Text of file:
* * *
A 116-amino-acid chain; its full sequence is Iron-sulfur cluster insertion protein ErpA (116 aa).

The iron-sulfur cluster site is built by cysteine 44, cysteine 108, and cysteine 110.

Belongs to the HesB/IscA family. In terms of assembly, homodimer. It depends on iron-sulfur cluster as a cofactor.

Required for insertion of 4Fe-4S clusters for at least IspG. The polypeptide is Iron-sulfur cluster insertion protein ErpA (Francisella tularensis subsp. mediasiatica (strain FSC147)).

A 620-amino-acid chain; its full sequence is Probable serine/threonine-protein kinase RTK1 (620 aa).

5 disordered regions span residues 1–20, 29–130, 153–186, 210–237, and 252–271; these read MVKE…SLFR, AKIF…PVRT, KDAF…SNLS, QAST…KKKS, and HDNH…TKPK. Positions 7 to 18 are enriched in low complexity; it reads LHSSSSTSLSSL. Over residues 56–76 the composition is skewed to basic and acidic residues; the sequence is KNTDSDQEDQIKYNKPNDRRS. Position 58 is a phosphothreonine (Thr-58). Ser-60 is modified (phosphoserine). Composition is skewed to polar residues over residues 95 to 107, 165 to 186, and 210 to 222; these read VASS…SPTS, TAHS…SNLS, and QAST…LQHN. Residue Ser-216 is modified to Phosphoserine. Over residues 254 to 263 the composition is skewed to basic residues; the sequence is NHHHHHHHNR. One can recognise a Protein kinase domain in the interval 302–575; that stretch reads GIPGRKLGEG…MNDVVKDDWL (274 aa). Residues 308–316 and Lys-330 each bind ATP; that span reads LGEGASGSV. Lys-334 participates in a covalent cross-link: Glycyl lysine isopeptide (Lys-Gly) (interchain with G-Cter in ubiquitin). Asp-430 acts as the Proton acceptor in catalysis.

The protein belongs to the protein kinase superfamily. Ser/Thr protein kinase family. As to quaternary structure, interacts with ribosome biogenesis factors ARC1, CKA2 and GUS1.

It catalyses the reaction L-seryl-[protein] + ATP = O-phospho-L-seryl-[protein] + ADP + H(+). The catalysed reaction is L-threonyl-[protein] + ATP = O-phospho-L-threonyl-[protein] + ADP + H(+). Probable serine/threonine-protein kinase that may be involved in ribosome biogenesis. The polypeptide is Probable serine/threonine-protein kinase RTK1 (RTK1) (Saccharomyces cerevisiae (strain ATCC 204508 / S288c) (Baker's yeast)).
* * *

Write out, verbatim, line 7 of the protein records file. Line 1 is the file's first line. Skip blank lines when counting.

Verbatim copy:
The protein belongs to the protein kinase superfamily. Ser/Thr protein kinase family. As to quaternary structure, interacts with ribosome biogenesis factors ARC1, CKA2 and GUS1.